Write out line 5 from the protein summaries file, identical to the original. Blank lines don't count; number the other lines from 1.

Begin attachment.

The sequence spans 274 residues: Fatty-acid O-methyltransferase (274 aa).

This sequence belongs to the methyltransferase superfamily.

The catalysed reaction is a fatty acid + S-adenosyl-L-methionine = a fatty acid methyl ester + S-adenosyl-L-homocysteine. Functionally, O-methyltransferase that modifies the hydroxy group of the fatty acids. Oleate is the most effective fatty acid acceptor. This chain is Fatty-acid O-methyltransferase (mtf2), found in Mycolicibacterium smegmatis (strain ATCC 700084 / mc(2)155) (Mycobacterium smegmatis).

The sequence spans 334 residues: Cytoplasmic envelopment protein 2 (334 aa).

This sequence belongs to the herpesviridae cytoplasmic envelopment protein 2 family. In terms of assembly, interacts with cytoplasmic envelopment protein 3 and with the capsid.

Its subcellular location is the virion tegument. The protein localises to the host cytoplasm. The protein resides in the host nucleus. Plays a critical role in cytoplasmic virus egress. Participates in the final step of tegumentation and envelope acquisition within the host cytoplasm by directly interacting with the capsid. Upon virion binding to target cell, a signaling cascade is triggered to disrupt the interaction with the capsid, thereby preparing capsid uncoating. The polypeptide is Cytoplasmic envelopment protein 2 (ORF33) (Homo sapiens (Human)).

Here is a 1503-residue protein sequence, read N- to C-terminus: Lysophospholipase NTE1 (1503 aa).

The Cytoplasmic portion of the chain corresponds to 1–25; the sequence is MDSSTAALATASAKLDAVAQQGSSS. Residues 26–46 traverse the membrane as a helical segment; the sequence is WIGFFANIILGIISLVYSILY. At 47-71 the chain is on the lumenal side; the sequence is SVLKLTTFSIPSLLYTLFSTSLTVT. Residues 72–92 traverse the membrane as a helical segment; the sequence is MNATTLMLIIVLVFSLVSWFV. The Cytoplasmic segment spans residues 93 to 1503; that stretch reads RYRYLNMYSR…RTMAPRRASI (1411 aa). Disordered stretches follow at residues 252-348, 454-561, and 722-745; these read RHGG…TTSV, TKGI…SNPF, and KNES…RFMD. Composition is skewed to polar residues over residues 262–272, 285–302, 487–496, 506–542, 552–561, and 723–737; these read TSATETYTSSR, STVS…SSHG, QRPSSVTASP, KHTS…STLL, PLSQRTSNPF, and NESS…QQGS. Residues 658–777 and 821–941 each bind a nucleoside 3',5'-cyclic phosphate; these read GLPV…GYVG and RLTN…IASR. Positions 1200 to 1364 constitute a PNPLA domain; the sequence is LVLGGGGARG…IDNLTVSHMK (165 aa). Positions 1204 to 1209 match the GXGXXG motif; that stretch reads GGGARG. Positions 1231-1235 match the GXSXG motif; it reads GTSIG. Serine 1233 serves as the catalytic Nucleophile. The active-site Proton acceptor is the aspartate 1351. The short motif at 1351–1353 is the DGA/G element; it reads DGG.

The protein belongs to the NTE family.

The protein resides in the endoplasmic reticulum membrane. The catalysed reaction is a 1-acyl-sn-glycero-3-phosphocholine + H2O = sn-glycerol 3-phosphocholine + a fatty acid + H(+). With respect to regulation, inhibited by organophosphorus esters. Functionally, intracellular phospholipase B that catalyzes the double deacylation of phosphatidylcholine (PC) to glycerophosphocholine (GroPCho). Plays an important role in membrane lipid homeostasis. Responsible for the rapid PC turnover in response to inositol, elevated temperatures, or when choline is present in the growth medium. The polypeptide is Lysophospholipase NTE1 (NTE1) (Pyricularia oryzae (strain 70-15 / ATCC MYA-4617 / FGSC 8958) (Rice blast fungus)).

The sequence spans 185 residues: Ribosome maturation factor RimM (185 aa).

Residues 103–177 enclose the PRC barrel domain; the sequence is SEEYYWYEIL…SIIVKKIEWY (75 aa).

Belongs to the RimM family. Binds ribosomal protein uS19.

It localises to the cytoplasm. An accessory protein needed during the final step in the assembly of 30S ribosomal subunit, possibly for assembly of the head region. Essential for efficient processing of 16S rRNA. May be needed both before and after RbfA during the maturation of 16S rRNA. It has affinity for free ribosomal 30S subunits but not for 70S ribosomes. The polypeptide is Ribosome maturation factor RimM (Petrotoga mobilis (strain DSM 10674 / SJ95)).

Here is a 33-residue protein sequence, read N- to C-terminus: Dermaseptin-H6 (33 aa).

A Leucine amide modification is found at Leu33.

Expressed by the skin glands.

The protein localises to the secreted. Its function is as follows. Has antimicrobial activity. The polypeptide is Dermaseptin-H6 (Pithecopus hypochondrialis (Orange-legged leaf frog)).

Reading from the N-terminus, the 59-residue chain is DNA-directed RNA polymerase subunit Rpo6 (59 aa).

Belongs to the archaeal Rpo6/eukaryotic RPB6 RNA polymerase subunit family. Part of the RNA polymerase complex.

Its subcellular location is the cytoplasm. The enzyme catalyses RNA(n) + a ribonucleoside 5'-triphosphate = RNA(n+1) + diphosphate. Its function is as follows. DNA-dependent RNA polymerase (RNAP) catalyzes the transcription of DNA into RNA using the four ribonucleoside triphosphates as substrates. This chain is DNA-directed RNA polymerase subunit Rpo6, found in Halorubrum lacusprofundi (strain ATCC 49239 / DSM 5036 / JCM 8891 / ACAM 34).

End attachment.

This sequence belongs to the herpesviridae cytoplasmic envelopment protein 2 family. In terms of assembly, interacts with cytoplasmic envelopment protein 3 and with the capsid.